However, Black Flag feels like two things at once. Because the ship combat in AC3 was so popular it feels like a cash grab to try, and milk as much as possible from it. Do I mind that a company grabs a good concept, and makes a game around it? No, but think about it this way. Why wasn’t Black Flag just a pirate game? Or better yet, a spin off the franchise where you played as a pirate, kind of like Blood Dragon for Farcry 3? Assassin’s Creed is a franchise that has a big name. By putting its name on something, you can guarantee it will get sales. Because of that, it simply feels at the same time as an expansion pack to Assassin’s Creed 3.


However, by putting its name on it you also have to abide by the game’s setting, and make it an Assassin’s Creed game. As a pirate game, it is the best one out there. But it is held back by having to take the role of an AC game instead. It even suffers from it. On land, your missions are stealth or tailing missions. At sea, stealth missions on a boat, which are just absolutely horrible. The best part of the game, I’d say, is fighting the legendary ships at the end of the game. Bosses that made you use everything you learned about ship combat, and a fully upgraded ship, to beat. It was the biggest most rewarding challenge. But it was alternative content; it was not part of the story. In fact, to repeat the fight against one of the legendary ships, you had to replay the entire game up to that point, since the game didn’t let you repeat those battles. Assassin’s Creed doesn’t have bosses. Assassination targets are at best tougher versions of a normal mob, and in the best case scenario you assassinate them without a struggle. Ubisoft could’ve easily used Black Flag to make a new brand of games, but it was at this point that Ubisoft started to show just how greedy they were.

It was around this time that Tony Key, Ubisoft‘s senior vice president of sales, and marketing, revealed that the company wasn’t interested in making games if they couldn’t develop into franchises. Quoting him, he stated that “There is no more fire and forget — it’s too expensive.” when speaking about the possibility for Watch Dogs to have sequels. For me, this was ultimate proof that Ubisoft was more interested in making money than making games. And it was more than enough reason for me to start being very careful about their content, and releases.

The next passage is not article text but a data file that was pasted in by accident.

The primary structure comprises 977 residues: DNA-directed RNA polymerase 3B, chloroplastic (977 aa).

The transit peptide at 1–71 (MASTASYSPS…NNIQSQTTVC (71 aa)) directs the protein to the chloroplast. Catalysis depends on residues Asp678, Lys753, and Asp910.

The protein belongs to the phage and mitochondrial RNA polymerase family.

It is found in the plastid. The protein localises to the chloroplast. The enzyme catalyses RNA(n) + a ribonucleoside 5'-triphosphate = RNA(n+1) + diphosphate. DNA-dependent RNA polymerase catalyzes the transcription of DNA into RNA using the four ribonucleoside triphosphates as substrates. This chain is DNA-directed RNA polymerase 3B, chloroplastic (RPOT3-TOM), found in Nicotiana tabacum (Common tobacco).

So, looking back at all of this, is it really that surprising that Asssassin’s Creed: Unity was an unfinished buggy mess on release? That Ubisoft did not allow for reviews of the game to be online for readers until 12 hours after release? Is it that surprising that you can unlock all of the game’s content if you simply pay 99$? That the current DRM blocks out content if you’re not online? Is it that hard to believe that Ubisoft meant it when they said they didn’t have the resources to code a female assassin since it’d take effort, and money? If the company’s goal is to make money, not make good games, no. As long as we, the consumer, keep paying, they will keep pushing the line to see how far they can go. Unity is the newest low; Watch Dogs was almost as bad with its infamous DLC chart. Maybe if there is enough pushback this time Ubisoft won’t pull it off a second time. I didn’t pre-order Unity. My policy to never pre-order a game saved my wallet with Aliens: Colonial Marines, and it did so again now. Let’s just hope Ubisoft gets enough bad PR to try, and do better next time.

Nuno Martins

A 21 year old Portuguese gamer who is still waiting for the sequel for Legacy of Kain: Defiance and greatly enjoys tabletop rpgs.